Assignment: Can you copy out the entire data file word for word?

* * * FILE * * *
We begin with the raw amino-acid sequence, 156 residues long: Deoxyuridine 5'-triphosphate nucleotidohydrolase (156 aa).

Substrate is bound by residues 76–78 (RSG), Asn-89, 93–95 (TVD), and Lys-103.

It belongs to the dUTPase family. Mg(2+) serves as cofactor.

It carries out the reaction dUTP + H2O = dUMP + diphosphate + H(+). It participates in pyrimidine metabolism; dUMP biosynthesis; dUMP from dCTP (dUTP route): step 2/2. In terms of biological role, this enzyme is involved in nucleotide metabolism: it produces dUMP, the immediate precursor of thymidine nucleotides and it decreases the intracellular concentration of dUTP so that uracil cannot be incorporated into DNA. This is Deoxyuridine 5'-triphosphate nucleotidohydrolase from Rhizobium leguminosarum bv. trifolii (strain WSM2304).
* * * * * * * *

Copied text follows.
We begin with the raw amino-acid sequence, 156 residues long: Deoxyuridine 5'-triphosphate nucleotidohydrolase (156 aa).

Substrate is bound by residues 76–78 (RSG), Asn-89, 93–95 (TVD), and Lys-103.

It belongs to the dUTPase family. Mg(2+) serves as cofactor.

It carries out the reaction dUTP + H2O = dUMP + diphosphate + H(+). It participates in pyrimidine metabolism; dUMP biosynthesis; dUMP from dCTP (dUTP route): step 2/2. In terms of biological role, this enzyme is involved in nucleotide metabolism: it produces dUMP, the immediate precursor of thymidine nucleotides and it decreases the intracellular concentration of dUTP so that uracil cannot be incorporated into DNA. This is Deoxyuridine 5'-triphosphate nucleotidohydrolase from Rhizobium leguminosarum bv. trifolii (strain WSM2304).